1511

Banned

Timelines

References




5 min
Story of Coffee
850 - 2022

Story of Coffee

Words: nono umasy


The history of coffee dates back 850 Ad, and possibly earlier with a number of reports and legends surrounding its first use. It is more likely that it originated in the Kingdom of Sheba which is in Both Ethiopia and Yemen. The earliest sources is a story about an Ethiopian farmer who noticed his goats becoming energized after eating the coffee berries.



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800 Jan 1

Prologue

Yemen


PBS- Black Coffee


The earliest credible evidence of coffee-drinking or knowledge of the coffee tree appears in the middle of the 15th century in the accounts of Ahmed al-Ghaffar in Yemen. It was here in Arabia that coffee seeds were first roasted and brewed in a similar way to how it is prepared now. Coffee was used by Sufi circles to stay awake for their religious rituals. Accounts differ on the origin of the coffee plant prior to its appearance in Yemen. From Ethiopia, coffee could have been introduced to Yemen via trade across the Red Sea. One account credits Muhammad Ibn Sa'd for bringing the beverage to Aden from the African coast. Other early accounts say Ali ben Omar of the Shadhili Sufi order was the first to introduce coffee to Arabia. According to al Shardi, Ali ben Omar may have encountered coffee during his stay with the Adal king Sadadin's companions in 1401.


850 Jan 1

Kaldi

Ethioipia


Kaldi
Kaldi and his jumping goats


Kaldi or Khalid was a legendary Ethiopian goatherd who discovered the coffee plant around 850 AD, according to popular legend, after which it entered the Islamic world then the rest of the world.

900 Jan 1

First mention of Coffee

Ethioipia


First mention of Coffee


The earliest mention of coffee noted by the literary coffee merchant Philippe Sylvestre Dufour is a reference to bunchum in the works of the 10th century CE Persian physician Muhammad ibn Zakariya al-Razi, known as Rhazes in the West.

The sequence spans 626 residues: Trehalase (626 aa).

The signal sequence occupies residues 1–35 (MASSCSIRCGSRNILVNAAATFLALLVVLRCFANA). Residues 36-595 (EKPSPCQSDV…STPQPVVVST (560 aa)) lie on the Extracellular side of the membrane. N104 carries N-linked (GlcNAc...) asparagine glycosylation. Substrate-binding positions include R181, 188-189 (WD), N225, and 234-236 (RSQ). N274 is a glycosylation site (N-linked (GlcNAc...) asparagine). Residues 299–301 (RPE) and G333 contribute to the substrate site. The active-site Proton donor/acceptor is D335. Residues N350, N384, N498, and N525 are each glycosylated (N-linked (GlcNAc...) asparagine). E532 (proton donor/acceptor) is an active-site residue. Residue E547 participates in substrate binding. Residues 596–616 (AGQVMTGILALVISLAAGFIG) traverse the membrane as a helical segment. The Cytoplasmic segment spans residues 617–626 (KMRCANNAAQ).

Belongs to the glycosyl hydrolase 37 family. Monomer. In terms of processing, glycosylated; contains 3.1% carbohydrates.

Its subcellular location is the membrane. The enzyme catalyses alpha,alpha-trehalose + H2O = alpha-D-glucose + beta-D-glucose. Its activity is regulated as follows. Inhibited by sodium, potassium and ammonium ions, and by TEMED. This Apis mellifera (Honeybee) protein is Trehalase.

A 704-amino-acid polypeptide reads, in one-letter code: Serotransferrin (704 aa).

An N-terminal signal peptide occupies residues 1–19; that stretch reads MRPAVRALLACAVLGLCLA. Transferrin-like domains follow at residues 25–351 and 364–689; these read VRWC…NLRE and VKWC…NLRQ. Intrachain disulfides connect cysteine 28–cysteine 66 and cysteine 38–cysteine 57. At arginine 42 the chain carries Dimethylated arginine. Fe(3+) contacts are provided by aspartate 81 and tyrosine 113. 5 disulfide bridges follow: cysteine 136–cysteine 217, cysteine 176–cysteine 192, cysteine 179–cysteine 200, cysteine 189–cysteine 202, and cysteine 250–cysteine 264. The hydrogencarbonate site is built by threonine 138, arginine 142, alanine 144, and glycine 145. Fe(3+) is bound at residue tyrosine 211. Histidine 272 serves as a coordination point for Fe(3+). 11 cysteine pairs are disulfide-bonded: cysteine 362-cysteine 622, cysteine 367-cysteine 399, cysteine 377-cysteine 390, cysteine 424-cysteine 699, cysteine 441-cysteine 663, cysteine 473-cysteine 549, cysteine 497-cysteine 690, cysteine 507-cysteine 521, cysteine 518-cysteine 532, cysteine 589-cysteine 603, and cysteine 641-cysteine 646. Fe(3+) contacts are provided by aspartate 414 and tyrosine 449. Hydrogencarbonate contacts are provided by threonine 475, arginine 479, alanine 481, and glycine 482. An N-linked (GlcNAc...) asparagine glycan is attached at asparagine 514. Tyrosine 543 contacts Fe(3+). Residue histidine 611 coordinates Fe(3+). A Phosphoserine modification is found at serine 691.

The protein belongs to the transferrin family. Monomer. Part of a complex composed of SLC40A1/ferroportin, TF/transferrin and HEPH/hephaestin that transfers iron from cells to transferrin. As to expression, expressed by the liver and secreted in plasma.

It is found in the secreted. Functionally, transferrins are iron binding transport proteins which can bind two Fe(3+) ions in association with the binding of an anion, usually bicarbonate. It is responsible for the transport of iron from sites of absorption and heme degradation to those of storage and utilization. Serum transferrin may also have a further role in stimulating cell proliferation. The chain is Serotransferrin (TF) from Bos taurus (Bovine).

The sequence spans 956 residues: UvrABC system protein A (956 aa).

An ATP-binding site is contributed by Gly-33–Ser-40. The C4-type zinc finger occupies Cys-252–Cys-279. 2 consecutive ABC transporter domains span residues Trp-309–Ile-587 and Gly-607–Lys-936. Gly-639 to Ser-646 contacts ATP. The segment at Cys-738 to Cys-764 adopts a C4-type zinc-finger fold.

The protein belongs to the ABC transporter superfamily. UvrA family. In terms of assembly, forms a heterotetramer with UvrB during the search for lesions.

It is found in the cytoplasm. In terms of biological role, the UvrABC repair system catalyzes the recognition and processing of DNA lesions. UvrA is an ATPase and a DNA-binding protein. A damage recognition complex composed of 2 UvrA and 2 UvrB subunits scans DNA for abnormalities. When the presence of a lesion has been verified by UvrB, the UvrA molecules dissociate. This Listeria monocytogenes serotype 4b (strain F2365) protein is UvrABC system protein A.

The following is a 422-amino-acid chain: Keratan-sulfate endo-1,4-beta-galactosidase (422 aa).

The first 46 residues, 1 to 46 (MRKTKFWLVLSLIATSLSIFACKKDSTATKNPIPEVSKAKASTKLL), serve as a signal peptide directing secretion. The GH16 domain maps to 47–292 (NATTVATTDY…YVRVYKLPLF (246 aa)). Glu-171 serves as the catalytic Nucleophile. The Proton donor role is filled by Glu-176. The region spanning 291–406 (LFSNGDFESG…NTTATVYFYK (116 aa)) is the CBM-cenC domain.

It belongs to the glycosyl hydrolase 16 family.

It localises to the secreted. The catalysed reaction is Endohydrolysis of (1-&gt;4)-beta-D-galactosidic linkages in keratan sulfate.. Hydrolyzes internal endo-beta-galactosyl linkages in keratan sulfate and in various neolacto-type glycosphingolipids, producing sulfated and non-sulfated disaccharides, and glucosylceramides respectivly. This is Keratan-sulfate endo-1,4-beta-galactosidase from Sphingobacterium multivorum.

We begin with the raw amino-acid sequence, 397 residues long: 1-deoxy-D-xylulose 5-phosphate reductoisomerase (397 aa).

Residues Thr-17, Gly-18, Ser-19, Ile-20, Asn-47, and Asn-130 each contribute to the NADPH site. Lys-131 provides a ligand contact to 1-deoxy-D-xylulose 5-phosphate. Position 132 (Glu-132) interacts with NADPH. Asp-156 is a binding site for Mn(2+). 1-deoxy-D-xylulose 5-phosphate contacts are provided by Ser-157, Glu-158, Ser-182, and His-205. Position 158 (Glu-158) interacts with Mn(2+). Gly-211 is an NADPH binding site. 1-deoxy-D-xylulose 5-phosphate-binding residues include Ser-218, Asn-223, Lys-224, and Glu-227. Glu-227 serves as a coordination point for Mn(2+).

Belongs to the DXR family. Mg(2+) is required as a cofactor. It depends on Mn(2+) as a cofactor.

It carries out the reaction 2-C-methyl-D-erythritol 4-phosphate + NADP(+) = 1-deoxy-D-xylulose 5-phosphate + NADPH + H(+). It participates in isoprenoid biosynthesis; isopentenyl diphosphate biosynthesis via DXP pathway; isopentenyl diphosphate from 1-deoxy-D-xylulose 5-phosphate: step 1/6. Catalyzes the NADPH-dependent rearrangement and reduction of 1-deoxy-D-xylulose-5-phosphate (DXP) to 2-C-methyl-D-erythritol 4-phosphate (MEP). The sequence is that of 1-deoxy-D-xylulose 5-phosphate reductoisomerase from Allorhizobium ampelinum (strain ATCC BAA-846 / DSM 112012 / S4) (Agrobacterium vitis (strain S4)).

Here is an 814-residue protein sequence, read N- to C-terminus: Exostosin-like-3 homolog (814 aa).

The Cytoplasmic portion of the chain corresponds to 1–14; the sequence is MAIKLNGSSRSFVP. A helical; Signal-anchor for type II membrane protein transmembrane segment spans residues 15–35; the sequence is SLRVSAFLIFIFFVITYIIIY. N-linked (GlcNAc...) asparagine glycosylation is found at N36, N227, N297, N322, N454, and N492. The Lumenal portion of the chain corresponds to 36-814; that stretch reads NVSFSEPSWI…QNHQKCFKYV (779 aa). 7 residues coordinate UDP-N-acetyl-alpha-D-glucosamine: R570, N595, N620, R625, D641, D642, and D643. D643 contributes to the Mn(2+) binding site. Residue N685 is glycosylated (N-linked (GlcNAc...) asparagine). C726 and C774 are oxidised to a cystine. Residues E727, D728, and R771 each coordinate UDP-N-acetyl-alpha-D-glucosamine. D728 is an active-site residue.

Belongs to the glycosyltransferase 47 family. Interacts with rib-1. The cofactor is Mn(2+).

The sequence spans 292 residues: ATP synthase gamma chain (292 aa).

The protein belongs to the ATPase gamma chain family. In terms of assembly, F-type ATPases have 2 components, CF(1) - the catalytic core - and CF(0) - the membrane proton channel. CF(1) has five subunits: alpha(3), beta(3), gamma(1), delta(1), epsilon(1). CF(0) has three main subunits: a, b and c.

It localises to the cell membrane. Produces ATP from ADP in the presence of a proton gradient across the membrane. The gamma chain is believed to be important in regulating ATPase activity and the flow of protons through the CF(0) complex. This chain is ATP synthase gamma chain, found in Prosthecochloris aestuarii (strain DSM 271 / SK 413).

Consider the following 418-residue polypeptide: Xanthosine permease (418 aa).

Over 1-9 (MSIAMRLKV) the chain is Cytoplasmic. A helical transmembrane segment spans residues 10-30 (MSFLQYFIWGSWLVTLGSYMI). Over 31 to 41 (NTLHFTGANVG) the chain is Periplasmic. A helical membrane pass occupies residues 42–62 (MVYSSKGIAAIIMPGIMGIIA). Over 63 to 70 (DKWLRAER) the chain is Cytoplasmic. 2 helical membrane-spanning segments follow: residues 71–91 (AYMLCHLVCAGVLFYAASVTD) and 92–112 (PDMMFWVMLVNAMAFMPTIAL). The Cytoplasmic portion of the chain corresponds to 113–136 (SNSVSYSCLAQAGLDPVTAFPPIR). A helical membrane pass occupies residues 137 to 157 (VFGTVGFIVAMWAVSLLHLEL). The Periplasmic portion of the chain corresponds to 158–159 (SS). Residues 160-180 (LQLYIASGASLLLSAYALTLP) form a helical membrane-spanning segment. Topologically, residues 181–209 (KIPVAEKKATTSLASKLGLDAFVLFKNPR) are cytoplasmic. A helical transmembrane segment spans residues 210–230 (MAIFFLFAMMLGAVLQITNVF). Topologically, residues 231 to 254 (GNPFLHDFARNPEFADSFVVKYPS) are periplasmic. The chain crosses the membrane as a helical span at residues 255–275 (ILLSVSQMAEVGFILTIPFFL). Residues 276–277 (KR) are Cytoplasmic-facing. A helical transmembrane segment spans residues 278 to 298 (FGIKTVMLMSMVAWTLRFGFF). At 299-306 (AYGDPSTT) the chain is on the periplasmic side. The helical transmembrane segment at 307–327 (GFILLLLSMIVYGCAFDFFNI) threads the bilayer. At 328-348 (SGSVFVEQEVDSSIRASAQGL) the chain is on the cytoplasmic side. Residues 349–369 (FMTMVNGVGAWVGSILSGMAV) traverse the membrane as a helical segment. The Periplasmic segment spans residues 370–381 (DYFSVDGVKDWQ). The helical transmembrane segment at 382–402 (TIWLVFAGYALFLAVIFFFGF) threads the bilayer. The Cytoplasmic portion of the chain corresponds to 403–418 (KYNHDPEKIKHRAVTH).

1490 Jan 1

Dark bean spreads

Yemen


Dark bean spreads


The earliest credible evidence of either coffee drinking or knowledge of the coffee tree appears in the late 15th century, by Sufi Imam Muhammad Ibn Said Al Dhabhani who is known to have imported goods from Ethiopia to Yemen.

1510 Jan 1

Coffee makes its way to Egypt

Egypt


Coffee makes its way to Egypt


By 1414, the plant was known in Mecca, and in the early 1500s was spreading to the Mameluke Sultanate of Egypt and North Africa from the Yemeni port of Mocha.

1511 Jan 1

Banned

Mecca, Saudi Arabia


Banned


In 1511, Khair Beg, the Governor of Mecca, banned coffee as a dangerous drug that stimulated radical thinking in the people of the city. He believed that coffee was a dangerous intoxicant equal to wine, which is prohibited by the Koran. He sent his forces to capture coffee from the vendors and burned their stocks in the streets.

1524 Jan 1

Coffee Ban Overturned

Istanbul, Turkey


Coffee Ban Overturned
You now savor a cup


However, these bans were to be overturned in 1524 by an order of the Ottoman Turkish Sultan Suleiman I, with Grand Mufti Mehmet Ebussuud el-İmadi issuing a fatwa allowing the consumption of coffee.


1554 Jan 1

Coffee reaches Istanbul

Istanbul, Turkey


Coffee reaches Istanbul


These coffee houses also opened in Syria, especially in the cosmopolitan city of Aleppo and then in Istanbul, the capital of the Ottoman Empire, in 1554.

1565 Jan 1

Knights and Coffee

Malta


Knights and Coffee
Knights of St John


Coffee was first introduced to Europe on the island of Malta in the 16th century. It was introduced there through slavery. Turkish Muslim slaves had been imprisoned by the Knights of St John in 1565—the Year of the Great Siege of Malta, and they used it to make their traditional beverage.

1580 Jan 1

Venetian Cup

Venice, Italy


Venetian Cup


In 1580 the Venetian botanist and physician Prospero Alpini imported coffee into the Republic of Venice from Egypt and soon coffee shops started opening one by one when coffee spread and became the drink of the intellectuals, of social gatherings, even of lovers as plates of chocolate and coffee were considered a romantic gift.


1600 Jan 1

Pope baptizes coffee

Rome, Italy


Pope baptizes coffee
He likes it!